7.         Contracted services in 2021/22 are budgeted at R113 million.  This is way in excess of National Treasury Guidelines of 6%. (p 21)  With capital projects shrinking, why do we need all these contractors and consultants?  And why do you allow over R13 million in Overtime payments?  Allow overtime for essential services only, and allocate the overtime allowance to capital projects.   (It has been reliably reported to us that municipal employees are providing garden services after hours and on weekends with municipal vehicles and equipment and in full municipal regalia. It could be that this contributes to overtime as well…)

8.         Expenditure category of OTHER in the amount of R56 million. (p 23).  Please provide details.

9.         The Electricity tariff is increasing by 17.8%.  How will the average person, let alone the poor afford that?  Knysna’s electricity is increasing by 14.59%.   This needs to be URGENTLY re-evaluated.

10.     R420,000 is paid to ward committee members.  The policy says only members who attend the meetings should be paid; enforce it!

11.     3% of Bitou’s operating expenditure is for the Office of the Municipal Manager.  R45 million.  Please give details of what that includes. (p 34)  We noted that Legal costs increased from R8 million to R13 million, which we know includes unmeritoriously defending perks such as excessive salaries, illegal mayoral vehicles, and an illegally appointed municipal manager.  Based on that we are concerned that decision taking and advice on this front needs scrutiny and re-evaluation and that to simply continue increasing budget without careful consideration will take the municipality ever further down the slippery slope to total dysfunction.

12.     The municipality has budgeted R800,000 for new Christmas festival lights over the next two years; R550,000 on office aircons,  R820,000 to upgrade the Customer Care office (p 42, 43 and 45).  This kind of expenditure is frivolous at best and wasteful at worst.

13.     Parks & Recreation dept. budgeted R434,000 on the Qolweni Cultural Village.  Cultural villages have been tried and failed in Plett.  (p 44)

14.     Upgrade of Harkerville community hall is budgeted at R3.5m over the next two years.  Surely it can be done for less. That’s the price of a new upmarket house!  (p 44)

15.     Municipal Land –  R2.1m on various properties, including the aerodrome fire sub-station which we already paid for once, but the contractor ran off without finishing the job; were they ever arrested? (p 44).  How much of this budget is for more fencing?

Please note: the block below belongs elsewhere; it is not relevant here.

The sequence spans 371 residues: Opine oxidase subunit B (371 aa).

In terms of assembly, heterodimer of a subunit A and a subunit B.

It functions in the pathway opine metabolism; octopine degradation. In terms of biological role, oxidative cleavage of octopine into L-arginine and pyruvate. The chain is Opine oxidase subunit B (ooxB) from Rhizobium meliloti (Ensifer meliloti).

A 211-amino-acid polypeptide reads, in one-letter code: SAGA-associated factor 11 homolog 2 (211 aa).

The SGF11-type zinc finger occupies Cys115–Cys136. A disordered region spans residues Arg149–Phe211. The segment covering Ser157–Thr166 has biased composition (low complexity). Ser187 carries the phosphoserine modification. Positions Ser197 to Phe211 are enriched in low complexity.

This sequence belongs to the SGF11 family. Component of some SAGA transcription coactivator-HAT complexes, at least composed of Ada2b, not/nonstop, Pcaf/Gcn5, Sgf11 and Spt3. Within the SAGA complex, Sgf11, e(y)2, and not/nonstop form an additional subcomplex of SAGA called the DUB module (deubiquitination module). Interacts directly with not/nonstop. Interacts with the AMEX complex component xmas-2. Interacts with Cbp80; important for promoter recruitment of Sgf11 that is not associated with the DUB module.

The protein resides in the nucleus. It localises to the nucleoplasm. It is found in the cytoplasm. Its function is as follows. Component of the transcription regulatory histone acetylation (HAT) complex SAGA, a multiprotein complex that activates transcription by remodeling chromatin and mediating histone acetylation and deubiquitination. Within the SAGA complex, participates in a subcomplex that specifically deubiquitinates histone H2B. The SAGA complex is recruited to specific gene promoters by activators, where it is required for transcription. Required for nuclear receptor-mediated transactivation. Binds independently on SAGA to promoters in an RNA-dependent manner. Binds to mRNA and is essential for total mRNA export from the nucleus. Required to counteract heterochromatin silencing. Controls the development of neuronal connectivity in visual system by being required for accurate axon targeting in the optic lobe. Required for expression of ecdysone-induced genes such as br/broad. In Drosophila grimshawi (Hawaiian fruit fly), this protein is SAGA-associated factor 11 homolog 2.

16.     IT Department: R1.3 m over two years for laptop replacements, R518,000 for new users, R452,000 for spare laptops to use while servicing their own.  (p 45)  It makes no sense and is a huge red flag and every responsible councillor should be concerned. An indepth investigation into the situation and provision of laptops to staff must be done before this kind of budget is allocated.

17.     Bitou pays its councillors R3700 pm as a cell phone allowance; Knysna pays its councillors R3400 pm.  Do councillors use it all?  There would be an annual savings of R46,800 if we matched Knysna. We know it has been practice for councillors to allow themselves the maximum allowable amount. We believe the time has come that a study is done to determine exactly how much of the allowances are actually needed and used by councillors for service delivery and that the budget be structured accordingly.

18.     Abolish the Mayor’s Grants-in-Aid fund for a savings of over R4 million pa.  National Treasury frowns on the fund and strongly discourages it because of its potential for financial misconduct.  The Forensic Investigation Report commissioned by MEC Bredell called for dozens of disciplinary and criminal actions stemming from payments to Grants-in-Aid beneficiaries, particularly in the mayor’s office.  It is abused and that temptation must be removed. Council must adopt the National Treasury savings measures as policy and budget accordingly.

19.     Security expenditure is a concern. The total cost is enormous (but unknown) when one looks at it in totality. Several private operators, municipal law enforcement, training, equipment etc etc; there are clear indications that there is often a duplication of service. The manner in which the tenders are structured is inimical to proper control of the budget. Once again blindly budgeting more and more money every year only serves to bring us closer to the morass of dysfunctionality that will result in no security at all.

Our letter from January asking you to consider cost reductions is attached.  We trust that you already gave this careful consideration in your personal preparations. We believe that we speak for everybody and not just our members when we ask you again, that as our elected representatives, you budget for the people of Plettenberg Bay, to provide us with reliable up-to-standard services at a cost that is sustainable in the long term, realistically priced and affordable to ALL of us. That and nothing else must be reflected in the budget you are drawing up for us and in everything else you do and every other decision you take on our behalf.

We wish you strength in that task.


Kind regards,

Peter Gaylard


cc: Municipal Manager